Historical, Mystery

Review: Jewel of the Thames

Cover of "Jewel of the Thames," featuring art of an apartment building with the silhouette of a person holding a magnifying glass above the title text
Image from A Portia Adams Adventure website

Title: Jewel of the Thames

Series: A Portia Adams Adventure #1

Author: Angela Misri

Genre: Historical/Mystery

Back Cover:

There’s a new detective at 221 Baker Street.

Nineteen-year-old Portia Adams has always been inquisitive. There’s nothing she likes better than working her way through a mystery. When her mother dies, Portia is left in the guardianship of the extravagant Mrs. Jones. Portia is promptly whisked from Toronto to London by her guardian, where she discovers that she has inherited 221 Baker Street — the former offices of Sherlock Holmes and Dr. Watson.

Portia settles into her new home and gets to know her downstairs tenants, including the handsome and charming Brian Dawes. She also finds herself entangled in three cases: the first one involving stolen jewelry, the second one a sick judge and the final case revolving around a kidnapped child. But the greatest mystery of all is her own. How did she come to inherit this townhouse? And why did her mother keep her heritage from her? Portia has a feeling Mrs. Jones knows more than she is letting on. In fact, she thinks her new guardian may be the biggest clue of all.

Review:

I’m a huge Sherlock Holmes fan (Arthur Conan Doyle’s books, the movies with Robert Downey Jr., the BBC TV show…). So when an email appeared in my inbox saying “There’s a new detective at 221B Baker Street,” I decided to say yes before I even read anything about the book.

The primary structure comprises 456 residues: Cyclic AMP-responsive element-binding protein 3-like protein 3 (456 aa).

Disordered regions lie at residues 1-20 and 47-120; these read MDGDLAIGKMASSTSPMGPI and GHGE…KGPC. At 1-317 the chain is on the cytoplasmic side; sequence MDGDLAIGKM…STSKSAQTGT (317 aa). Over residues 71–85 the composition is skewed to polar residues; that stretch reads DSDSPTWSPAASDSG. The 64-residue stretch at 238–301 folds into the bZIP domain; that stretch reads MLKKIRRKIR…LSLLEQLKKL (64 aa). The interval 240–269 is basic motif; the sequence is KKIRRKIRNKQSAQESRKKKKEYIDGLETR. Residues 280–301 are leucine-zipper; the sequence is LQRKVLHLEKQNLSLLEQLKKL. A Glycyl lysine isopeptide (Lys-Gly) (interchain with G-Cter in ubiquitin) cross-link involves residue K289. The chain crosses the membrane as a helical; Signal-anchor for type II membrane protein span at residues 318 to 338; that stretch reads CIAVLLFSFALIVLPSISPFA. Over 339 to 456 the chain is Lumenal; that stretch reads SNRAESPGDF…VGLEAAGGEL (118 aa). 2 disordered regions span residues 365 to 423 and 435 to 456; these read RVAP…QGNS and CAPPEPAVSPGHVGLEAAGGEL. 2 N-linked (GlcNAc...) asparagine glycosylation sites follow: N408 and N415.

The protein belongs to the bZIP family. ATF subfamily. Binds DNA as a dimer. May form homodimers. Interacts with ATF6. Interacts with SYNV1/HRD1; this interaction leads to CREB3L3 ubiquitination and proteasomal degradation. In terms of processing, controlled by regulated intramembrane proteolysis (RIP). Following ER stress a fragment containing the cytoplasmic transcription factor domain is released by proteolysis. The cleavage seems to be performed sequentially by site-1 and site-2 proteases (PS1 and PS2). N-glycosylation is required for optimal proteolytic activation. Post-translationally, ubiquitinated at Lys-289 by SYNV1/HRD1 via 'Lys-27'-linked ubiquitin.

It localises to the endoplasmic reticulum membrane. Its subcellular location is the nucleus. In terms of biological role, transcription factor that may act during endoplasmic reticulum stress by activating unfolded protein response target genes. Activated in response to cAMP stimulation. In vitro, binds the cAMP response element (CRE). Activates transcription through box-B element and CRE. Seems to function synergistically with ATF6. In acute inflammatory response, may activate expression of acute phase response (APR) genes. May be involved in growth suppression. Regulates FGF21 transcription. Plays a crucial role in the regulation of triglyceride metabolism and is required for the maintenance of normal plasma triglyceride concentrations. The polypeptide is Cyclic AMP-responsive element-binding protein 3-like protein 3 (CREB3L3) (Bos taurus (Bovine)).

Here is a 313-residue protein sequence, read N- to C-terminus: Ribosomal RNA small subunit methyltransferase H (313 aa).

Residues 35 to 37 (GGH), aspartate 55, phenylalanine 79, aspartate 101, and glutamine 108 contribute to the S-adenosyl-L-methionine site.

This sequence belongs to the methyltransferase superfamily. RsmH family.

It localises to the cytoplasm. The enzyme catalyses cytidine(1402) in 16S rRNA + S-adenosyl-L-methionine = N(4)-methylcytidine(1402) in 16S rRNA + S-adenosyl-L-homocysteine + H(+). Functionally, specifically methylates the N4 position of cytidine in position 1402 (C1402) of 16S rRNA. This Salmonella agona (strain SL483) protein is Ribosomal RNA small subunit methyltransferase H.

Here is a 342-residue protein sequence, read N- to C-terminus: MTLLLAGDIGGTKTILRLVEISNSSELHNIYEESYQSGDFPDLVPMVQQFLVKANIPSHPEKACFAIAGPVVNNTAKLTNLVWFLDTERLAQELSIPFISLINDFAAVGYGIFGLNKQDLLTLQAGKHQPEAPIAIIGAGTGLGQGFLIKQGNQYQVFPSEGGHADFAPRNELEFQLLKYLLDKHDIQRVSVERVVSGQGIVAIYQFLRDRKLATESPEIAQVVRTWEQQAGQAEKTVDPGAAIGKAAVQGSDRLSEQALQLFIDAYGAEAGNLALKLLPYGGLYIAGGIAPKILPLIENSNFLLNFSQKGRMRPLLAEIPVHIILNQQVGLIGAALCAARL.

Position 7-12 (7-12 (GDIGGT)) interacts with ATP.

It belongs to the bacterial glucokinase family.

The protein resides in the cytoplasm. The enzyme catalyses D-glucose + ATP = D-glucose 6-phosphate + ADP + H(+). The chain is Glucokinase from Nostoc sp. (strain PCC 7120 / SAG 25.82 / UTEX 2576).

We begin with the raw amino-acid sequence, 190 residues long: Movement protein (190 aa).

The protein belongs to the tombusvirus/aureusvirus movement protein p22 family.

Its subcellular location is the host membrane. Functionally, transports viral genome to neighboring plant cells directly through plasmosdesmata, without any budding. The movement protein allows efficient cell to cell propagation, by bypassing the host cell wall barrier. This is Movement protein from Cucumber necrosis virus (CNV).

Portia was completely enjoyable. She was a bookish introvert like me, but with awesome deductive skills. She wasn’t quite as good at deductions (or disguises) as Sherlock, but she’s young. I’m sure she’ll get there.

There were also some good minor characters, like Portia’s guardian, Mrs. Jones, who has a lot of interesting secrets. And Constable Brian Dawes, whose parents live below Portia (and who I’m thinking may eventually play Watson to Portia’s Holmes).

The mysteries were very much like something I’d imagine Doyle would write – a little less complicated, perhaps, but still great. They were engrossing and fun, and just like Doyle’s plots, I had a hard time guessing the culprit. Angela Misri certainly did her research, and just like a good Sherlock Holmes mystery, I feel like I learned something while being entertained.

In my opinion, the writing was what really made the book. It read like an old classic book – in a good way. It perfectly fit the subject and tone and added the finishing touches to a very Sherlock-esque story.

The Jewel of the Thames was a fun mystery that definately felt like a Sherlock Homes adventure. It was a good start to a series, and I’m looking forward to seeing how Portia’s skills develop in further books.

I received a free review copy of The Jewel of the Thames from the publisher. Their generosity in no way influenced, or sought to influence, this review.

The Portia Adams Adventures series:

  1. The Jewel of the Thames
  2. Thrice Burned
  3. No Matter How Improbable

 

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